My name is Agnes Malaga. From my calculations, my mother gave birth to me when she was 15 years old. I can never be the one to judge her. When I was six years old, poverty took control of our lives at home. We used to eat porridge the entire day. I would see my mother’s eyes turn red every morning, only to realise that she had been crying the whole night. She was asking herself what we would eat, would she at least get a piece job at the spaza. Mom used to hide when Ma Molema came to our home to demand her money, threatening to kill her. We would walk a long distance to the post office to collect social grant money so that we could at least buy food.

As it is always said, life goes on and things get better. My mother met Mr Mabaso, the man I call my father today. He had paid Magadi (bride price or lobola) for her and our lives changed. Even though he did not earn much, considering the economy of that time, he did not hesitate to buy all we needed. He gave me R1, 50c each day when I went to school. I was able to buy fruit and sweets at school and pay service money on Fridays. He bought me Christmas clothes and school uniform, well even my mother did the same with the social grant money she collected at the post office.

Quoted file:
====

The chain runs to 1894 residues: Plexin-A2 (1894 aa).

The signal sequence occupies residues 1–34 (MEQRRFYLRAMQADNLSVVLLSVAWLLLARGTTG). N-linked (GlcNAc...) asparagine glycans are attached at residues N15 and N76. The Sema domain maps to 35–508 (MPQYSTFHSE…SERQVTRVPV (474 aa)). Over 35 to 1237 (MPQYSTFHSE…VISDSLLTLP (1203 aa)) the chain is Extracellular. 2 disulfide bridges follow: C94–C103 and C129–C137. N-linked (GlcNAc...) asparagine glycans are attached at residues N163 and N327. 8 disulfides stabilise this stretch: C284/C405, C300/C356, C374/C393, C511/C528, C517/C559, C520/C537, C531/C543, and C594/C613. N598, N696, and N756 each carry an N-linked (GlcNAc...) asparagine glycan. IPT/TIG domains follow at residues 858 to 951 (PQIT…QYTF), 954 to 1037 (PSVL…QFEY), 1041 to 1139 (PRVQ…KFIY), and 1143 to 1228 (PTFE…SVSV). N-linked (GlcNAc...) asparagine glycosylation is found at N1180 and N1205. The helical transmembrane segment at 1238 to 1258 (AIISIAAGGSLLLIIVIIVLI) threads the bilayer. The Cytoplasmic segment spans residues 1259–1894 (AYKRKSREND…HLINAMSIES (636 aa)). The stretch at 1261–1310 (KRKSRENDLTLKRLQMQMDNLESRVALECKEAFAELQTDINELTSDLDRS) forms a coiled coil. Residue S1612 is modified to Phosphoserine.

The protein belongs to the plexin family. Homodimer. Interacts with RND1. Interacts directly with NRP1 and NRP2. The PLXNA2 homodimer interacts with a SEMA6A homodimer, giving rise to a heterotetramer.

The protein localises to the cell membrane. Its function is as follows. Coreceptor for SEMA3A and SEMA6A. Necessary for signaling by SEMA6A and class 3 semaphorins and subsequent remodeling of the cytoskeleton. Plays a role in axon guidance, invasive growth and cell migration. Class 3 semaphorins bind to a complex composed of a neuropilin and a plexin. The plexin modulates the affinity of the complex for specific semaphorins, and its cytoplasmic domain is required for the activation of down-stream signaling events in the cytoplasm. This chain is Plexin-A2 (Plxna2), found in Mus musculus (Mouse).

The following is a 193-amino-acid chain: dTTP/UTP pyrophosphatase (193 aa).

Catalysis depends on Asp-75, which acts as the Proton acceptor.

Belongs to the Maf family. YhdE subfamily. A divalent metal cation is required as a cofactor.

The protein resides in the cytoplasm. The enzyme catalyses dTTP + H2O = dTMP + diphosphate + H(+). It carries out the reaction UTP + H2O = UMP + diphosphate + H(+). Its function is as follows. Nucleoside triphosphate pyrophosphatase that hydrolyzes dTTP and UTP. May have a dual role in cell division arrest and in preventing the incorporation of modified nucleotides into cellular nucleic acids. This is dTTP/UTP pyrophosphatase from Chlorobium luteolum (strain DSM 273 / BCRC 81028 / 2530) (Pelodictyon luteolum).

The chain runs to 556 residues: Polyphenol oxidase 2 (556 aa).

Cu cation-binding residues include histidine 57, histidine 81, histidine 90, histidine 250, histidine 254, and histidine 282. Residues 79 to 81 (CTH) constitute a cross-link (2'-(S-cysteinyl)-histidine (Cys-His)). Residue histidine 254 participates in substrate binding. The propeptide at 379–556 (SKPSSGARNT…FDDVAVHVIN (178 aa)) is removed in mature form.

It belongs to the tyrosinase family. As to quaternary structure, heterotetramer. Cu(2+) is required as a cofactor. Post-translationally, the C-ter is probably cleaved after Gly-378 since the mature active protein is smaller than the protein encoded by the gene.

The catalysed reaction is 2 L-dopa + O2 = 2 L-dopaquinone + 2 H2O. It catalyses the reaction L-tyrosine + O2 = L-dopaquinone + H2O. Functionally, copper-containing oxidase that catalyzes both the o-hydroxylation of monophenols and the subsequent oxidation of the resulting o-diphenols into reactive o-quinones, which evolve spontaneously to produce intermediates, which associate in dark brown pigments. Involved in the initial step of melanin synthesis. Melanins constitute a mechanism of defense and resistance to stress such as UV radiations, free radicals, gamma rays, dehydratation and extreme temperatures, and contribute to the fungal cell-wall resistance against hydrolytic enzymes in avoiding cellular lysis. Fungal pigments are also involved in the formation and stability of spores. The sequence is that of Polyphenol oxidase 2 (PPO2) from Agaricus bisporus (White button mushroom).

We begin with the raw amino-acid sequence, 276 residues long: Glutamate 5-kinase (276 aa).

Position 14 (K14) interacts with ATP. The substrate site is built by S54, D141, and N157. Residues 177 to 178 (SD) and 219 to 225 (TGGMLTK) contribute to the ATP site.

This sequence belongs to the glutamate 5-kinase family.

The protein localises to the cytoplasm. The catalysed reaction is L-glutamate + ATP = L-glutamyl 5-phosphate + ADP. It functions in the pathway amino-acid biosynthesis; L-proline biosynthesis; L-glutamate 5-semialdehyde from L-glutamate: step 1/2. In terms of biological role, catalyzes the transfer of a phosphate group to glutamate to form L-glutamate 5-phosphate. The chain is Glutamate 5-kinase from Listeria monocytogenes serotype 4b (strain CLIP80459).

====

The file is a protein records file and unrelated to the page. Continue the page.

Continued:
I grew up and realised my childhood challenges made me aware that I was responsible for my future. I would remember the words of my mother, telling me how she lost an opportunity to become educated because of she was taking care of me. My mother was very strict and wanted me to focus on my schoolwork. I thank her because she pushed me to the right path.

I would always read books about how young adults changed the situation of their families with one weapon called education. I would cry because that resonated with me. I wanted to bring change, and make my parents proud. This motivated me to prioritise education. I believed becoming educated would be my freedom and my liberation from poverty.

I have to admit that people have different journeys, but I believe I have a purpose to achieve. In 2005, I was standing in front of my parents, lecturers and students wearing a graduation gown, screaming, “I made it”. All I could think of was that I was one step closer to bringing change.

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